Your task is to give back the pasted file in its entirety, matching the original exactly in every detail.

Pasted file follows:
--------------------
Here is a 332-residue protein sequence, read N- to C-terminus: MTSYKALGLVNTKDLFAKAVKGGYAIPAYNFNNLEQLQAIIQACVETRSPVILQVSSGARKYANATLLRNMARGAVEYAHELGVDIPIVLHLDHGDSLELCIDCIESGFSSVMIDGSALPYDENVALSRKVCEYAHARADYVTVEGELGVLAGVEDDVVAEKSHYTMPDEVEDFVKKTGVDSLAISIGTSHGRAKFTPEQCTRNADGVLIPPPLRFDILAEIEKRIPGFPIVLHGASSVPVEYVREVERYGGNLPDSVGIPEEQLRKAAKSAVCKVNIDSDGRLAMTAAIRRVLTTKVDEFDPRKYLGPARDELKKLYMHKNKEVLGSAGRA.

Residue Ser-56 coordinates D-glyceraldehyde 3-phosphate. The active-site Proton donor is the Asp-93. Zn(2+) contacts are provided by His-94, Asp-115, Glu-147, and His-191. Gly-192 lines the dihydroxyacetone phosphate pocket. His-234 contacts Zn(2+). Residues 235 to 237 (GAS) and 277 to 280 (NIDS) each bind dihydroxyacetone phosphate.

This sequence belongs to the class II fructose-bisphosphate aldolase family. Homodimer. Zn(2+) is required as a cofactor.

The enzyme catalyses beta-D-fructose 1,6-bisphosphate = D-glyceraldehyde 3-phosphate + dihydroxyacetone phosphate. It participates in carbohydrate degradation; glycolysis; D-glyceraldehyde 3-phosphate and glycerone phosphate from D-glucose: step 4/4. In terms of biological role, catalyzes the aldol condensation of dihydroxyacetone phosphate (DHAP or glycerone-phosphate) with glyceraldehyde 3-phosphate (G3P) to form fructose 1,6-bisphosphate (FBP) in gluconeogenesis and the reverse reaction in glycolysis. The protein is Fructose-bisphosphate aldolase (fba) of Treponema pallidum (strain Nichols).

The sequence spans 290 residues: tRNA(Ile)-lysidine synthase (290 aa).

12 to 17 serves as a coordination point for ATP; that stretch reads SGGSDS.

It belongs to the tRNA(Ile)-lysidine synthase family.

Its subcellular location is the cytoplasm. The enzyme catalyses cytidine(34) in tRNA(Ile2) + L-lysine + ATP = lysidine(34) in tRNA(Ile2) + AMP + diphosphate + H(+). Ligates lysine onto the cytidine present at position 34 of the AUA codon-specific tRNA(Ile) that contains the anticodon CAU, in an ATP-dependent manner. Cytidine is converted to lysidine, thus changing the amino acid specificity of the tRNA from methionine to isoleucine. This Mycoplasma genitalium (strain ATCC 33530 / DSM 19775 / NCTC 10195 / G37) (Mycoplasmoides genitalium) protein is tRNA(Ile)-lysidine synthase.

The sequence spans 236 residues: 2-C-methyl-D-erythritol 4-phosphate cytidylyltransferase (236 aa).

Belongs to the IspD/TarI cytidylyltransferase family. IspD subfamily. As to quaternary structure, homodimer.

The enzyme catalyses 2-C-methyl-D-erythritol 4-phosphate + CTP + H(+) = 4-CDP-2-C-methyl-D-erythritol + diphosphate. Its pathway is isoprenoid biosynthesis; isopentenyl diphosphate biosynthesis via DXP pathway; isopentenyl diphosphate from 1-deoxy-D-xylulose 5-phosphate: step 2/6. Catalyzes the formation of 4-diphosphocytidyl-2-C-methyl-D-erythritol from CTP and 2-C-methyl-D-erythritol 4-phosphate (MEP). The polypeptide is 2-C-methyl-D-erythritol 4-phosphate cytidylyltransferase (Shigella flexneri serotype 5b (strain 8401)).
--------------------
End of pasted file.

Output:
Here is a 332-residue protein sequence, read N- to C-terminus: MTSYKALGLVNTKDLFAKAVKGGYAIPAYNFNNLEQLQAIIQACVETRSPVILQVSSGARKYANATLLRNMARGAVEYAHELGVDIPIVLHLDHGDSLELCIDCIESGFSSVMIDGSALPYDENVALSRKVCEYAHARADYVTVEGELGVLAGVEDDVVAEKSHYTMPDEVEDFVKKTGVDSLAISIGTSHGRAKFTPEQCTRNADGVLIPPPLRFDILAEIEKRIPGFPIVLHGASSVPVEYVREVERYGGNLPDSVGIPEEQLRKAAKSAVCKVNIDSDGRLAMTAAIRRVLTTKVDEFDPRKYLGPARDELKKLYMHKNKEVLGSAGRA.

Residue Ser-56 coordinates D-glyceraldehyde 3-phosphate. The active-site Proton donor is the Asp-93. Zn(2+) contacts are provided by His-94, Asp-115, Glu-147, and His-191. Gly-192 lines the dihydroxyacetone phosphate pocket. His-234 contacts Zn(2+). Residues 235 to 237 (GAS) and 277 to 280 (NIDS) each bind dihydroxyacetone phosphate.

This sequence belongs to the class II fructose-bisphosphate aldolase family. Homodimer. Zn(2+) is required as a cofactor.

The enzyme catalyses beta-D-fructose 1,6-bisphosphate = D-glyceraldehyde 3-phosphate + dihydroxyacetone phosphate. It participates in carbohydrate degradation; glycolysis; D-glyceraldehyde 3-phosphate and glycerone phosphate from D-glucose: step 4/4. In terms of biological role, catalyzes the aldol condensation of dihydroxyacetone phosphate (DHAP or glycerone-phosphate) with glyceraldehyde 3-phosphate (G3P) to form fructose 1,6-bisphosphate (FBP) in gluconeogenesis and the reverse reaction in glycolysis. The protein is Fructose-bisphosphate aldolase (fba) of Treponema pallidum (strain Nichols).

The sequence spans 290 residues: tRNA(Ile)-lysidine synthase (290 aa).

12 to 17 serves as a coordination point for ATP; that stretch reads SGGSDS.

It belongs to the tRNA(Ile)-lysidine synthase family.

Its subcellular location is the cytoplasm. The enzyme catalyses cytidine(34) in tRNA(Ile2) + L-lysine + ATP = lysidine(34) in tRNA(Ile2) + AMP + diphosphate + H(+). Ligates lysine onto the cytidine present at position 34 of the AUA codon-specific tRNA(Ile) that contains the anticodon CAU, in an ATP-dependent manner. Cytidine is converted to lysidine, thus changing the amino acid specificity of the tRNA from methionine to isoleucine. This Mycoplasma genitalium (strain ATCC 33530 / DSM 19775 / NCTC 10195 / G37) (Mycoplasmoides genitalium) protein is tRNA(Ile)-lysidine synthase.

The sequence spans 236 residues: 2-C-methyl-D-erythritol 4-phosphate cytidylyltransferase (236 aa).

Belongs to the IspD/TarI cytidylyltransferase family. IspD subfamily. As to quaternary structure, homodimer.

The enzyme catalyses 2-C-methyl-D-erythritol 4-phosphate + CTP + H(+) = 4-CDP-2-C-methyl-D-erythritol + diphosphate. Its pathway is isoprenoid biosynthesis; isopentenyl diphosphate biosynthesis via DXP pathway; isopentenyl diphosphate from 1-deoxy-D-xylulose 5-phosphate: step 2/6. Catalyzes the formation of 4-diphosphocytidyl-2-C-methyl-D-erythritol from CTP and 2-C-methyl-D-erythritol 4-phosphate (MEP). The polypeptide is 2-C-methyl-D-erythritol 4-phosphate cytidylyltransferase (Shigella flexneri serotype 5b (strain 8401)).